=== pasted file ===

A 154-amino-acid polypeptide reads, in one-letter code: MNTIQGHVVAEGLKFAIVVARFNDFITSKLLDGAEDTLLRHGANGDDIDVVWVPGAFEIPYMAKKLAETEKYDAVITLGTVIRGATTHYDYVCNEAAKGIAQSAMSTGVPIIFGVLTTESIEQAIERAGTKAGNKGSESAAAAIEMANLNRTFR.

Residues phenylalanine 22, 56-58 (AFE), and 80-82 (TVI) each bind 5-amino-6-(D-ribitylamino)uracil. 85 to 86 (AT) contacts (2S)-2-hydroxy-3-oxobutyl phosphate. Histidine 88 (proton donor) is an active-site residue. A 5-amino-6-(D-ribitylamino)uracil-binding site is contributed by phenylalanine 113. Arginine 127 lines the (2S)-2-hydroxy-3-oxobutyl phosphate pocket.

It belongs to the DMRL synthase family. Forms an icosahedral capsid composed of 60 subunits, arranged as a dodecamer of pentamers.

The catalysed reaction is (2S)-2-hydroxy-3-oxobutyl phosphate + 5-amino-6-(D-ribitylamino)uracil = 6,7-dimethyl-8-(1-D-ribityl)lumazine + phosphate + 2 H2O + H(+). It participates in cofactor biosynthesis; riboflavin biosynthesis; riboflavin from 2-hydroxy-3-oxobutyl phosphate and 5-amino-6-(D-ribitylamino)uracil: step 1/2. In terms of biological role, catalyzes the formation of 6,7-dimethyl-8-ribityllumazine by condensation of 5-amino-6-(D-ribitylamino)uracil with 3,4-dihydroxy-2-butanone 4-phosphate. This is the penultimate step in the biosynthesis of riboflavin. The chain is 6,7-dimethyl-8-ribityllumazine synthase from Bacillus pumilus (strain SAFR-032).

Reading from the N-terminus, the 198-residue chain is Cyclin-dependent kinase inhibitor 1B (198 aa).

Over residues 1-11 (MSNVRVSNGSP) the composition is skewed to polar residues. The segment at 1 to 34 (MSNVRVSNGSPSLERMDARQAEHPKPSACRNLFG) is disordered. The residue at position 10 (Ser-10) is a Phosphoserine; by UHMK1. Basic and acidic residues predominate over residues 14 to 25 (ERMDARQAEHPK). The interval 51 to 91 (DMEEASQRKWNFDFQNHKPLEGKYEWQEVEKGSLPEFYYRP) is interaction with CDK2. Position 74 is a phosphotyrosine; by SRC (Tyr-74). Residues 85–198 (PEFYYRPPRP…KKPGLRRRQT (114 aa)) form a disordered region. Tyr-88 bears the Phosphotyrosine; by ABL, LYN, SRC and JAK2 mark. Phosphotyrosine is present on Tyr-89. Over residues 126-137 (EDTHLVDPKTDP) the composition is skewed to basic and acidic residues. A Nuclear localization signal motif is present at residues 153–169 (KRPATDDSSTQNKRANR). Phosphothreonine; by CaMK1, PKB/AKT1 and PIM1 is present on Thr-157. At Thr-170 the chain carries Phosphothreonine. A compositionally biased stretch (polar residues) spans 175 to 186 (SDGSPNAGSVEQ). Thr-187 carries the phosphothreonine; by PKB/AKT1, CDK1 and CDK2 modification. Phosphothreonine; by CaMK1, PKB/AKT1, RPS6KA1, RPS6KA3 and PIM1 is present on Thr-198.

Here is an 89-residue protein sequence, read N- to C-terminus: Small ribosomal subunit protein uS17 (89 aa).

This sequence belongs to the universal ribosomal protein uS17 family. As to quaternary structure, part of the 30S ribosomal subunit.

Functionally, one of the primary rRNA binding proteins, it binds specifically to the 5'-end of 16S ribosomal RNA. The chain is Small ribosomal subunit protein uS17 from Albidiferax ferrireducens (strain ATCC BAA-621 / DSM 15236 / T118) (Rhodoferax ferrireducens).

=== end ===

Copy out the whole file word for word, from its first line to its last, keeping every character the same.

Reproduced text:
A 154-amino-acid polypeptide reads, in one-letter code: MNTIQGHVVAEGLKFAIVVARFNDFITSKLLDGAEDTLLRHGANGDDIDVVWVPGAFEIPYMAKKLAETEKYDAVITLGTVIRGATTHYDYVCNEAAKGIAQSAMSTGVPIIFGVLTTESIEQAIERAGTKAGNKGSESAAAAIEMANLNRTFR.

Residues phenylalanine 22, 56-58 (AFE), and 80-82 (TVI) each bind 5-amino-6-(D-ribitylamino)uracil. 85 to 86 (AT) contacts (2S)-2-hydroxy-3-oxobutyl phosphate. Histidine 88 (proton donor) is an active-site residue. A 5-amino-6-(D-ribitylamino)uracil-binding site is contributed by phenylalanine 113. Arginine 127 lines the (2S)-2-hydroxy-3-oxobutyl phosphate pocket.

It belongs to the DMRL synthase family. Forms an icosahedral capsid composed of 60 subunits, arranged as a dodecamer of pentamers.

The catalysed reaction is (2S)-2-hydroxy-3-oxobutyl phosphate + 5-amino-6-(D-ribitylamino)uracil = 6,7-dimethyl-8-(1-D-ribityl)lumazine + phosphate + 2 H2O + H(+). It participates in cofactor biosynthesis; riboflavin biosynthesis; riboflavin from 2-hydroxy-3-oxobutyl phosphate and 5-amino-6-(D-ribitylamino)uracil: step 1/2. In terms of biological role, catalyzes the formation of 6,7-dimethyl-8-ribityllumazine by condensation of 5-amino-6-(D-ribitylamino)uracil with 3,4-dihydroxy-2-butanone 4-phosphate. This is the penultimate step in the biosynthesis of riboflavin. The chain is 6,7-dimethyl-8-ribityllumazine synthase from Bacillus pumilus (strain SAFR-032).

Reading from the N-terminus, the 198-residue chain is Cyclin-dependent kinase inhibitor 1B (198 aa).

Over residues 1-11 (MSNVRVSNGSP) the composition is skewed to polar residues. The segment at 1 to 34 (MSNVRVSNGSPSLERMDARQAEHPKPSACRNLFG) is disordered. The residue at position 10 (Ser-10) is a Phosphoserine; by UHMK1. Basic and acidic residues predominate over residues 14 to 25 (ERMDARQAEHPK). The interval 51 to 91 (DMEEASQRKWNFDFQNHKPLEGKYEWQEVEKGSLPEFYYRP) is interaction with CDK2. Position 74 is a phosphotyrosine; by SRC (Tyr-74). Residues 85–198 (PEFYYRPPRP…KKPGLRRRQT (114 aa)) form a disordered region. Tyr-88 bears the Phosphotyrosine; by ABL, LYN, SRC and JAK2 mark. Phosphotyrosine is present on Tyr-89. Over residues 126-137 (EDTHLVDPKTDP) the composition is skewed to basic and acidic residues. A Nuclear localization signal motif is present at residues 153–169 (KRPATDDSSTQNKRANR). Phosphothreonine; by CaMK1, PKB/AKT1 and PIM1 is present on Thr-157. At Thr-170 the chain carries Phosphothreonine. A compositionally biased stretch (polar residues) spans 175 to 186 (SDGSPNAGSVEQ). Thr-187 carries the phosphothreonine; by PKB/AKT1, CDK1 and CDK2 modification. Phosphothreonine; by CaMK1, PKB/AKT1, RPS6KA1, RPS6KA3 and PIM1 is present on Thr-198.

Here is an 89-residue protein sequence, read N- to C-terminus: Small ribosomal subunit protein uS17 (89 aa).

This sequence belongs to the universal ribosomal protein uS17 family. As to quaternary structure, part of the 30S ribosomal subunit.

Functionally, one of the primary rRNA binding proteins, it binds specifically to the 5'-end of 16S ribosomal RNA. The chain is Small ribosomal subunit protein uS17 from Albidiferax ferrireducens (strain ATCC BAA-621 / DSM 15236 / T118) (Rhodoferax ferrireducens).